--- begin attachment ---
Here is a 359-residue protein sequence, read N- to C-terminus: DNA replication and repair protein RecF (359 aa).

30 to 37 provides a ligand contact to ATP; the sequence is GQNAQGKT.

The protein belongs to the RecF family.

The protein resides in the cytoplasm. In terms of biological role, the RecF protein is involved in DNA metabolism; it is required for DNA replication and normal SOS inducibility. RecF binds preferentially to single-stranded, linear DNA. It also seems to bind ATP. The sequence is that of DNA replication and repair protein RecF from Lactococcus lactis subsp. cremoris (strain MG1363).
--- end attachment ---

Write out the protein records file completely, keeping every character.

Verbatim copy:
Here is a 359-residue protein sequence, read N- to C-terminus: DNA replication and repair protein RecF (359 aa).

30 to 37 provides a ligand contact to ATP; the sequence is GQNAQGKT.

The protein belongs to the RecF family.

The protein resides in the cytoplasm. In terms of biological role, the RecF protein is involved in DNA metabolism; it is required for DNA replication and normal SOS inducibility. RecF binds preferentially to single-stranded, linear DNA. It also seems to bind ATP. The sequence is that of DNA replication and repair protein RecF from Lactococcus lactis subsp. cremoris (strain MG1363).